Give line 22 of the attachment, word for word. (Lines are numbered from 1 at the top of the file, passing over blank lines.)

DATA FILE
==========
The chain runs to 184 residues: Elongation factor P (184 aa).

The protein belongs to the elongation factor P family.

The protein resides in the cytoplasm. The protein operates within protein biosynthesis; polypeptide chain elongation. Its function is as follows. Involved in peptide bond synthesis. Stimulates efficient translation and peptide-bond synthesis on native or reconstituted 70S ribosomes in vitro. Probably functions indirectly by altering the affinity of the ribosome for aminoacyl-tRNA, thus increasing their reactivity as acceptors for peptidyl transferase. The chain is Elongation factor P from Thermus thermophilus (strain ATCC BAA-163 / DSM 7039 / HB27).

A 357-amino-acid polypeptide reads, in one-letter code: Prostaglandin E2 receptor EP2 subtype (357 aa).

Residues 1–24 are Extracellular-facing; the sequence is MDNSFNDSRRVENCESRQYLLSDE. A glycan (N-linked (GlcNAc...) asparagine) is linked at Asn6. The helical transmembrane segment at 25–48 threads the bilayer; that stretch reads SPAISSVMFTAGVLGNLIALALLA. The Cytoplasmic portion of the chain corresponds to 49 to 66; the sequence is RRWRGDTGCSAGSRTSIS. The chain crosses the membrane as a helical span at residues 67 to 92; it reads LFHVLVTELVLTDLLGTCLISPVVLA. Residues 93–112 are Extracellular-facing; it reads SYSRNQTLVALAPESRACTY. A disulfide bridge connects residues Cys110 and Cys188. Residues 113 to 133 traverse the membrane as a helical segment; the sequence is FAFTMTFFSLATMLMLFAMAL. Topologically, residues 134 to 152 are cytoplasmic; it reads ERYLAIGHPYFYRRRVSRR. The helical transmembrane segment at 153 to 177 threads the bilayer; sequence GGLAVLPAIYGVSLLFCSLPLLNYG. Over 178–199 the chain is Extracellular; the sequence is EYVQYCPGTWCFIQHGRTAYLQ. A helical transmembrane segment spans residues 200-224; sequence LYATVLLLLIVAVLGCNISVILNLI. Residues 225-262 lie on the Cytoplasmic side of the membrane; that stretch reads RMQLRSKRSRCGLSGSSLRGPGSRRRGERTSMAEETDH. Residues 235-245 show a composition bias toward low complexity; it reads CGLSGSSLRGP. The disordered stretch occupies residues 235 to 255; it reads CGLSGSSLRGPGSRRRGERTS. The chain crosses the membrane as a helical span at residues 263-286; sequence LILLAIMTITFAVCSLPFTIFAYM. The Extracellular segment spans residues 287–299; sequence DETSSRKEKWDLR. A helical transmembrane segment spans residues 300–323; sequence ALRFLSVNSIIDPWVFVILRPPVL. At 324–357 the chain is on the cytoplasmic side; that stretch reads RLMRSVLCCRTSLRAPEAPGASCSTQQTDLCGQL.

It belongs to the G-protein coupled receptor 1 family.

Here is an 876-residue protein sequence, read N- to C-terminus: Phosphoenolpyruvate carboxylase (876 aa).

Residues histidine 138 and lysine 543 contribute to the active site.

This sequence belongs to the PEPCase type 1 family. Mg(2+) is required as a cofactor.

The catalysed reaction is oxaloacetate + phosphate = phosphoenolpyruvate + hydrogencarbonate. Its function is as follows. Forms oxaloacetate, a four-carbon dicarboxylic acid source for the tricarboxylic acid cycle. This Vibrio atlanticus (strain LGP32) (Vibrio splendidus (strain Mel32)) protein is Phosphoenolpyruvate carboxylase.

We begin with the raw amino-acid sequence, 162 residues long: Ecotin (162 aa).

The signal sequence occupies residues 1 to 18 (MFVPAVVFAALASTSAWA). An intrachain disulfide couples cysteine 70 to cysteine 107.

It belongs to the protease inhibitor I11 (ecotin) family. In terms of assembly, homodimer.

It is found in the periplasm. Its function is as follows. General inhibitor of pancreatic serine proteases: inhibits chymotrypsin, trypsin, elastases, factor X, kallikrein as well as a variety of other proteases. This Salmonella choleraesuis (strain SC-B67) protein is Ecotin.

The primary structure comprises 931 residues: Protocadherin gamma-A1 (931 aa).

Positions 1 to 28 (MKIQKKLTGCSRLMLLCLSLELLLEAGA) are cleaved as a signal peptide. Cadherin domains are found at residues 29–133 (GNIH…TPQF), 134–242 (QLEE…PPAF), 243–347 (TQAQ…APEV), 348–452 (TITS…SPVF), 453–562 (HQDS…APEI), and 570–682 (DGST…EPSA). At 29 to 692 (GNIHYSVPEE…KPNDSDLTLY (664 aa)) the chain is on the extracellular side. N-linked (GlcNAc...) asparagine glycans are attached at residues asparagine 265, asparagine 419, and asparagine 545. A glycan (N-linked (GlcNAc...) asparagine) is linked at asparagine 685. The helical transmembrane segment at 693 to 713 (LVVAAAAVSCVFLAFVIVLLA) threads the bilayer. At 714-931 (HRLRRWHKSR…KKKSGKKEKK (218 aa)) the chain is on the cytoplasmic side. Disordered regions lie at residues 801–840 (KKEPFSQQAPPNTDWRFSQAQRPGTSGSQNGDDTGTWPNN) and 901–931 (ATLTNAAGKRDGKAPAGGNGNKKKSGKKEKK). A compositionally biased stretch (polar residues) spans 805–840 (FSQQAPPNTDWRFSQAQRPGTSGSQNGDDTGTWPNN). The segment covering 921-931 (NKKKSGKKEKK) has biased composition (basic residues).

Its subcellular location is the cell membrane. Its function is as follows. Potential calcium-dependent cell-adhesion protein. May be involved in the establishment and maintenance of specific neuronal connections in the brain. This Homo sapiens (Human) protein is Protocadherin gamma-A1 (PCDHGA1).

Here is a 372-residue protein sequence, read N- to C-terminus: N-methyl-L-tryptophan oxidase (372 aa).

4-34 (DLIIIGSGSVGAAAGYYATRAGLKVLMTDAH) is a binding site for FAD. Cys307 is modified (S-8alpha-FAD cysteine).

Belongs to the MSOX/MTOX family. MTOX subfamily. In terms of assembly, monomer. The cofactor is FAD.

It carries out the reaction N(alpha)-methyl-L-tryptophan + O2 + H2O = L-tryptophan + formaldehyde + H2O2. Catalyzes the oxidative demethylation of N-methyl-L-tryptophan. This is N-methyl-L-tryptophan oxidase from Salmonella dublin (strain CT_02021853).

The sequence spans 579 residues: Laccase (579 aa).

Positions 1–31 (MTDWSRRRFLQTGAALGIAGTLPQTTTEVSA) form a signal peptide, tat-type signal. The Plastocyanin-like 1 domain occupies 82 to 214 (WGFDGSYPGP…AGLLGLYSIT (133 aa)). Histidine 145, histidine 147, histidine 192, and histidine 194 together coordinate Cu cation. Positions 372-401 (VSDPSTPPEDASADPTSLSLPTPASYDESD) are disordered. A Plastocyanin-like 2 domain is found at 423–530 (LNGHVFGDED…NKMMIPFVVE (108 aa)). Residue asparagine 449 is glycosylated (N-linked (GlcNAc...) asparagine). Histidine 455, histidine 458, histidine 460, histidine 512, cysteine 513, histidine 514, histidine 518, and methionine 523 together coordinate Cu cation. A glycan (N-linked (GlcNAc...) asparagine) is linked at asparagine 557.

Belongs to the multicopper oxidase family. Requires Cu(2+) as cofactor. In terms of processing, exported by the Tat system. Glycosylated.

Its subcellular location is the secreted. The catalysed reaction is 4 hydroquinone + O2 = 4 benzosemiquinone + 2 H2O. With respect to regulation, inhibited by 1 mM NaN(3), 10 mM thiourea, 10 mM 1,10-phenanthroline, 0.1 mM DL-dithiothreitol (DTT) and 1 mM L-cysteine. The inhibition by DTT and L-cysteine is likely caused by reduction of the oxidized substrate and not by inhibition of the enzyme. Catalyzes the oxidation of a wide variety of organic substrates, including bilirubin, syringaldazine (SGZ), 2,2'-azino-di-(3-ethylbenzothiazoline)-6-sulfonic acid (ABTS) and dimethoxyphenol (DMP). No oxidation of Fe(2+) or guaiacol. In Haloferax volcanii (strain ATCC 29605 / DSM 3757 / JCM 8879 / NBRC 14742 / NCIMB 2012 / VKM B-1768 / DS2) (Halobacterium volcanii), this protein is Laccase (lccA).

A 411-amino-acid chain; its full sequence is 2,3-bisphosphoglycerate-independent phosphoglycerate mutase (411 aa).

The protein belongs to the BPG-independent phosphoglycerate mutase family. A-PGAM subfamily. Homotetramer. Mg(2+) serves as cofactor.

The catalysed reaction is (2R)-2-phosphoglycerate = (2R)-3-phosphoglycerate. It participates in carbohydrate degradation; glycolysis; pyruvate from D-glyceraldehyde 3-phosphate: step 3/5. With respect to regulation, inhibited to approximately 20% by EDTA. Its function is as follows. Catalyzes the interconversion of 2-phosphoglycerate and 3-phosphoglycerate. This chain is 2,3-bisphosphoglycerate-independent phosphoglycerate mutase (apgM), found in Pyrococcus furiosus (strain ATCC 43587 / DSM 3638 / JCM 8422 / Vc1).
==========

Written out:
The sequence spans 579 residues: Laccase (579 aa).